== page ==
LIMA – Clashes between police and farmers opposed to mining concessions left at least 80 people injured, two of them seriously, in the southern Peruvian region of Apurimac, local media reported.
The fighting erupted after a breakdown in talks Thursday between protesters and a government commission headed by Agriculture Minister Miguel Caillaux that had traveled to the city of Andahuaylas.
Fifteen police were among the injured, according to the official Andina news agency, which reported that more police reinforcements had been deployed to that highland city, located in the Apurimac region.
The Health Ministry also will send a team of doctors to support local medical personnel in Andahuaylas.
Local media had said the clashes had left as many as three dead, but Apurimac police commander Col. Efrain Barragan vehemently denied the report.
“That information is absolutely false. There are currently six injured among the protesters and 16 among the police,” Barragan told America Television.
The police chief said power has already been restored in Andahuaylas, which had suffered a blackout early Thursday night, and that authorities have cut off access to that urban area.
“The zone is under police control. We’re patrolling the city to prevent acts of vandalism, but the situation is under control. There are no new (disturbances) to report,” he said late Thursday.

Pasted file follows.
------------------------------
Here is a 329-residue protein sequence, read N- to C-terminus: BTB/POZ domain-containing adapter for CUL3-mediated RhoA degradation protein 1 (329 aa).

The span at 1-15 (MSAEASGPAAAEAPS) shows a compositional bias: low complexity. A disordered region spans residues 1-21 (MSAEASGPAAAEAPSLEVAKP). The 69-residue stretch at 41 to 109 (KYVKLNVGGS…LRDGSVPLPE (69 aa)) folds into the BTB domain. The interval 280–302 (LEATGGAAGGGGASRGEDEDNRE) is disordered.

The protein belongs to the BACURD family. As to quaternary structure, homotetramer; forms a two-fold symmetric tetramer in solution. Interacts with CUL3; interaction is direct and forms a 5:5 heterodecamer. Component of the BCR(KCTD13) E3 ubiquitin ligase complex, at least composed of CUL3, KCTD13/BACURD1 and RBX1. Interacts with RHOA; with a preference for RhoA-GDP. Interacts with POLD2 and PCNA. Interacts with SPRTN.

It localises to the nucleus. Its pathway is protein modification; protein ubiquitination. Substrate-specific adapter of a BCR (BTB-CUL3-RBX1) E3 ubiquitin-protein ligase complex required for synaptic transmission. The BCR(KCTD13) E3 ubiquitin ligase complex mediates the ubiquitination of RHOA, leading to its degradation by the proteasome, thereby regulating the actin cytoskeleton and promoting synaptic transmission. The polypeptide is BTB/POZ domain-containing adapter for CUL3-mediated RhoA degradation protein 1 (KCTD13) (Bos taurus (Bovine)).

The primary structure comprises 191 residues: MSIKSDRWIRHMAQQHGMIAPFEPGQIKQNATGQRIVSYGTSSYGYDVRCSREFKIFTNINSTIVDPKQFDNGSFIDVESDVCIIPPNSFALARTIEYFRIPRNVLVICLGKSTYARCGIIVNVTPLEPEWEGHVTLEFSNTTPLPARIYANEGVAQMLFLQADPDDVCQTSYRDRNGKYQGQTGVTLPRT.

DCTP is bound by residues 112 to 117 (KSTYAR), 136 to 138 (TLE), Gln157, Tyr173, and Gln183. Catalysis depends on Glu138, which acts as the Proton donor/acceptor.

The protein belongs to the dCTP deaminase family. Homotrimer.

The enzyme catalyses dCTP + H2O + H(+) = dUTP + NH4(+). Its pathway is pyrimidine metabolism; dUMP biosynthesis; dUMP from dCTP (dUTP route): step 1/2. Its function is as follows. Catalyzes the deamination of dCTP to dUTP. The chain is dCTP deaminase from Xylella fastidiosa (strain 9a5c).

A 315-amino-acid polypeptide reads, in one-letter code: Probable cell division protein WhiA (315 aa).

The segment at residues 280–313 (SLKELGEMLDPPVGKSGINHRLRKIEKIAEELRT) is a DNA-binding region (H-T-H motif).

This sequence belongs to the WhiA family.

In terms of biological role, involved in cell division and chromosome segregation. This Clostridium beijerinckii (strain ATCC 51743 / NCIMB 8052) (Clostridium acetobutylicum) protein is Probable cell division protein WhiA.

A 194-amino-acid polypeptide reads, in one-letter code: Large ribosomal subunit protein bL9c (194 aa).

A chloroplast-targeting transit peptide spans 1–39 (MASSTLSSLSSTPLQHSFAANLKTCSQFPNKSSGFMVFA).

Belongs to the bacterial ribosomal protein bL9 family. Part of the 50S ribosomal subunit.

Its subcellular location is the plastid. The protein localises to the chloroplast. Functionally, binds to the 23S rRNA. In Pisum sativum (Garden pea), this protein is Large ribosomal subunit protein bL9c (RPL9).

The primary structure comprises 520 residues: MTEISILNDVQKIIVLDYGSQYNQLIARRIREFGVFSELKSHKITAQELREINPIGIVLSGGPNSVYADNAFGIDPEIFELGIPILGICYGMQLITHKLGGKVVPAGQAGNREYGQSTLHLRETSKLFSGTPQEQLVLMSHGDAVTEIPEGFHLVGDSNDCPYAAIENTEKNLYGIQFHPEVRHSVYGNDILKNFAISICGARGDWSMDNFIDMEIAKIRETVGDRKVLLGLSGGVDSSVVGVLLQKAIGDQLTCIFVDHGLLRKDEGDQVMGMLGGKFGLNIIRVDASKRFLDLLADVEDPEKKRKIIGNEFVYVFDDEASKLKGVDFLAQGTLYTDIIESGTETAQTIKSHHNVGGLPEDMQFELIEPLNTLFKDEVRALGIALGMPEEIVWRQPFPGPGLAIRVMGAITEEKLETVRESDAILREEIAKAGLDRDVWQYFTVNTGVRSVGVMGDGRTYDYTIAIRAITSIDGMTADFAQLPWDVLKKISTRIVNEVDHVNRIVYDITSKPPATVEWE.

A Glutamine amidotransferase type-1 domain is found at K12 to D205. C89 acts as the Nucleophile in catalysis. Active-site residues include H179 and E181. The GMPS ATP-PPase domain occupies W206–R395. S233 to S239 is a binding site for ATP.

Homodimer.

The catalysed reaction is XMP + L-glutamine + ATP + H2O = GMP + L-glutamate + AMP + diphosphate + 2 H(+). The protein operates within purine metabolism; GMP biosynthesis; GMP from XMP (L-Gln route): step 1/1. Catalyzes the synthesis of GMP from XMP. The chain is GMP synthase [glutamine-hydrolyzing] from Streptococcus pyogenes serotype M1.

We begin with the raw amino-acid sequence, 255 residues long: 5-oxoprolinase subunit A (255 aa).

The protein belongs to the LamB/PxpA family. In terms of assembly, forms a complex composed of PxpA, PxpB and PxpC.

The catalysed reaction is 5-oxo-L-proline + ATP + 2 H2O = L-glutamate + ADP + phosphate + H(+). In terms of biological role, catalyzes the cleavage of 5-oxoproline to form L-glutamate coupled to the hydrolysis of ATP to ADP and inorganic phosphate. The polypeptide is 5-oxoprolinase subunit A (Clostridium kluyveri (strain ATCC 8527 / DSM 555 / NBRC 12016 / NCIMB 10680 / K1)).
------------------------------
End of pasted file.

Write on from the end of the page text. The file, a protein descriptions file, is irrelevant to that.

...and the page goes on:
After the government commission left the city without an agreement, the farmers began a violent protest that police quelled with tear gas and shots fired in the air.
But the violent protests continued Thursday night, when Andahuaylas city was left in the dark due to the power outage and a mob set fire to some regional government offices.
The Agriculture Ministry said in a statement that talks between farmers and the authorities lasted four hours and that Caillaux reiterated the government’s commitment to combating illegal mining.
According to the minister, local residents are completely opposed to all mining activity because they are concerned about some mining concessions that he said have not yet been awarded.
He added that some of the concerns of the farmers – who have suffered the consequences of illegal mining, including polluted rivers and damaged crops – were the result of misinformation.
The government commission was composed of Caillaux, Energy and Mines Minister Carlos Herrera and Deputy Environmental Management Minister Jose de Echave.
Protesting farmers in Andahuaylas and Chincheros want those provinces declared mining-free zones and are demanding the cancellation of projects that are being managed by the Ares and Apurimac Ferrum companies and are currently in the exploration phase.
Apurimac Gov. Elias Segovia told Efe Thursday that greater coordination is needed between the national and local governments to resolve the complaints against the mining companies.
He also said more than 500 mining concessions have been awarded in that region and that most are in the exploration phase. EFE